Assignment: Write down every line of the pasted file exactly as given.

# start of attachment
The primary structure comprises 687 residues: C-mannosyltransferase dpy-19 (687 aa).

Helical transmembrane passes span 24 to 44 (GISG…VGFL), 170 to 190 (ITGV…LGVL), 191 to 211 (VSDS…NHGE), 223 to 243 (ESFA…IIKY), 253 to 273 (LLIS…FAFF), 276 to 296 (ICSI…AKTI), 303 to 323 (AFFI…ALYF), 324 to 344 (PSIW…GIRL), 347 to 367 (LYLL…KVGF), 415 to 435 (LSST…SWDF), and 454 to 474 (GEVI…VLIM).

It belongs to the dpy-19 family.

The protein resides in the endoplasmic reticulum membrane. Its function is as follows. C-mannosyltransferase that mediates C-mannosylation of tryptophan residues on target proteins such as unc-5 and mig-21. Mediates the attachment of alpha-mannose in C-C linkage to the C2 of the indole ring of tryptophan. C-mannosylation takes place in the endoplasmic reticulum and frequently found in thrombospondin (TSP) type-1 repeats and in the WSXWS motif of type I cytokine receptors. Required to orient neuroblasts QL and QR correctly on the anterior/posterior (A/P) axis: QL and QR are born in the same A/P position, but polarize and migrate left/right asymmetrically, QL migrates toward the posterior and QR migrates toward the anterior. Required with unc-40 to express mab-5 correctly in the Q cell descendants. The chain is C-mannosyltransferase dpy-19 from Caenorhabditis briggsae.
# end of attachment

The primary structure comprises 687 residues: C-mannosyltransferase dpy-19 (687 aa).

Helical transmembrane passes span 24 to 44 (GISG…VGFL), 170 to 190 (ITGV…LGVL), 191 to 211 (VSDS…NHGE), 223 to 243 (ESFA…IIKY), 253 to 273 (LLIS…FAFF), 276 to 296 (ICSI…AKTI), 303 to 323 (AFFI…ALYF), 324 to 344 (PSIW…GIRL), 347 to 367 (LYLL…KVGF), 415 to 435 (LSST…SWDF), and 454 to 474 (GEVI…VLIM).

It belongs to the dpy-19 family.

The protein resides in the endoplasmic reticulum membrane. Its function is as follows. C-mannosyltransferase that mediates C-mannosylation of tryptophan residues on target proteins such as unc-5 and mig-21. Mediates the attachment of alpha-mannose in C-C linkage to the C2 of the indole ring of tryptophan. C-mannosylation takes place in the endoplasmic reticulum and frequently found in thrombospondin (TSP) type-1 repeats and in the WSXWS motif of type I cytokine receptors. Required to orient neuroblasts QL and QR correctly on the anterior/posterior (A/P) axis: QL and QR are born in the same A/P position, but polarize and migrate left/right asymmetrically, QL migrates toward the posterior and QR migrates toward the anterior. Required with unc-40 to express mab-5 correctly in the Q cell descendants. The chain is C-mannosyltransferase dpy-19 from Caenorhabditis briggsae.